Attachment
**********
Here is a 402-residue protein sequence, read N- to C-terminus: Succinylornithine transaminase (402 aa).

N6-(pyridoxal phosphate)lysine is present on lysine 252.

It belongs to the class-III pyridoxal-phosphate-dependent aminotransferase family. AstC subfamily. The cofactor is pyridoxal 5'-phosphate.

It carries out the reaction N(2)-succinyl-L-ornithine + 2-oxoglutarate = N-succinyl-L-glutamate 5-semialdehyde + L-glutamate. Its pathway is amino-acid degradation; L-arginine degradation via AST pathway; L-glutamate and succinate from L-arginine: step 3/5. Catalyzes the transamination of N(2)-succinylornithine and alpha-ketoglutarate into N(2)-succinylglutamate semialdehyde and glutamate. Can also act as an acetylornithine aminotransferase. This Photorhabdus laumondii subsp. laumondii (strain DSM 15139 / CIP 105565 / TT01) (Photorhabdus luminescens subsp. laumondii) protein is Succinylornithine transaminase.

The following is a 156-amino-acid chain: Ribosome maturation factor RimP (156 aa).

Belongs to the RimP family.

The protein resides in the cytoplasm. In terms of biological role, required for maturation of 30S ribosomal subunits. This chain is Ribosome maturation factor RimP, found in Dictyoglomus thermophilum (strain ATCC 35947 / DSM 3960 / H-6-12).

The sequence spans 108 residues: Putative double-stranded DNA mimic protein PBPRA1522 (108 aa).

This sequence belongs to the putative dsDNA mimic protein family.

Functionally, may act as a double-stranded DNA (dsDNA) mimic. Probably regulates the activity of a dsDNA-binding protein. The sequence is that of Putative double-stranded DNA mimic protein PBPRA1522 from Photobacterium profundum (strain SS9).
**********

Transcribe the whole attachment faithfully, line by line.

Here is a 402-residue protein sequence, read N- to C-terminus: Succinylornithine transaminase (402 aa).

N6-(pyridoxal phosphate)lysine is present on lysine 252.

It belongs to the class-III pyridoxal-phosphate-dependent aminotransferase family. AstC subfamily. The cofactor is pyridoxal 5'-phosphate.

It carries out the reaction N(2)-succinyl-L-ornithine + 2-oxoglutarate = N-succinyl-L-glutamate 5-semialdehyde + L-glutamate. Its pathway is amino-acid degradation; L-arginine degradation via AST pathway; L-glutamate and succinate from L-arginine: step 3/5. Catalyzes the transamination of N(2)-succinylornithine and alpha-ketoglutarate into N(2)-succinylglutamate semialdehyde and glutamate. Can also act as an acetylornithine aminotransferase. This Photorhabdus laumondii subsp. laumondii (strain DSM 15139 / CIP 105565 / TT01) (Photorhabdus luminescens subsp. laumondii) protein is Succinylornithine transaminase.

The following is a 156-amino-acid chain: Ribosome maturation factor RimP (156 aa).

Belongs to the RimP family.

The protein resides in the cytoplasm. In terms of biological role, required for maturation of 30S ribosomal subunits. This chain is Ribosome maturation factor RimP, found in Dictyoglomus thermophilum (strain ATCC 35947 / DSM 3960 / H-6-12).

The sequence spans 108 residues: Putative double-stranded DNA mimic protein PBPRA1522 (108 aa).

This sequence belongs to the putative dsDNA mimic protein family.

Functionally, may act as a double-stranded DNA (dsDNA) mimic. Probably regulates the activity of a dsDNA-binding protein. The sequence is that of Putative double-stranded DNA mimic protein PBPRA1522 from Photobacterium profundum (strain SS9).